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Community & Business

27 October, 2022

Silent rally amongst local teachers

In somewhat of a ‘silent’ rally, Gilgandra’s NSW Teacher’s Federation members responded to the state government’s decision to push through with a three-year award application, by wearing red in the workplace.

By Emily Middleton

The Industrial Relations Commission (IRC) announced they would go through with the application, which includes a wage cap of 2.53 per cent pay rise.

Gilgandra’s NSW Teacher’s Federation representative, Breanna Patton, said that at this stage the government has failed to show any commitment to negotiations, and that she wants to see a change as soon as possible.

“Not only is this proposed award well-below inflation level, we are the only state or territory in Australia whose wage increases have also included superannuation since 2014,” said Miss Patton.

“So far, the government has failed to show any true commitment to genuine negotiations with the federation to address the uncompetitive salaries and unsustainable workloads that have caused the teacher shortage crisis.”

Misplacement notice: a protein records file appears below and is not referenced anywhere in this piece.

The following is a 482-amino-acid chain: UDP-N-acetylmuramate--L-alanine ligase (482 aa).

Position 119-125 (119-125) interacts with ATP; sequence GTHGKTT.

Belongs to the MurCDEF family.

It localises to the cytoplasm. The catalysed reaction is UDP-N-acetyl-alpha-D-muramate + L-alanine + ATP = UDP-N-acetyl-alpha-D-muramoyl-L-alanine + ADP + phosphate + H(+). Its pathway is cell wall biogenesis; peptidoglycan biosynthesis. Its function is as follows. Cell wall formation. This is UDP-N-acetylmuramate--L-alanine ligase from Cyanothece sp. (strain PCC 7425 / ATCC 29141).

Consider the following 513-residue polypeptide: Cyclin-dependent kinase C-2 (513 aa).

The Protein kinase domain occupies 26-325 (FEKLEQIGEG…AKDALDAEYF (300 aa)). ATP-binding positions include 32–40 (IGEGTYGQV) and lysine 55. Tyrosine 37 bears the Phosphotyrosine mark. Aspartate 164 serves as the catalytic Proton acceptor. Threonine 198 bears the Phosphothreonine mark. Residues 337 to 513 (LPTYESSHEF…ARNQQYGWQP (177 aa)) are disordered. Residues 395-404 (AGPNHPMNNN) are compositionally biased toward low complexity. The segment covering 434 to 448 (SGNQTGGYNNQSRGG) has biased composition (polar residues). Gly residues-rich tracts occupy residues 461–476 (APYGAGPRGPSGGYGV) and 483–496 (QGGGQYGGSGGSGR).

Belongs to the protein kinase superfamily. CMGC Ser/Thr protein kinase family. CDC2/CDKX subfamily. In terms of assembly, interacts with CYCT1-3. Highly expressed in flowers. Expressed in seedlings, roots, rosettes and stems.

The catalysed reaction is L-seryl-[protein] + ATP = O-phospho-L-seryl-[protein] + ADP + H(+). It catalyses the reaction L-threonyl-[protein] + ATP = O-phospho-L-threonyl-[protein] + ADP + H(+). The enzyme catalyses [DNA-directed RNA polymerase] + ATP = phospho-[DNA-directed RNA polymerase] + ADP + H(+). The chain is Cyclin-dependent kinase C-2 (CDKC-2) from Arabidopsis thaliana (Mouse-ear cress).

Thousands of members rallied outside of the IRC in Paramatta between 7.30 and 8.15am on October 12. This meeting was live streamed on Facebook for members across the state to watch.

“Unfortunately, the flooding and road closures in Dubbo meant that the rally outside of Dugald Saunders’ office was cancelled. However, several teachers at both the public and high school wore red to school. Hundreds of photos uploaded to social media showed how widespread and supported this action was,” said Miss Patton.

Federation president Angelo Gavrielatos said that education is fundamental to a student’ welfare, and that “there is nothing more important in education than ensuring every child is taught by a qualified teacher every day, in every lesson.”

Miss Patton stated that in recent announcements about “release time”, don’t reflect the enormity that comes with the implementation of a new syllabus.

“Particularly when staff are working an average of 55 hours per week to keep up with already crippling workloads,” she said.

At the time of writing, there had been no response from the NSW government.

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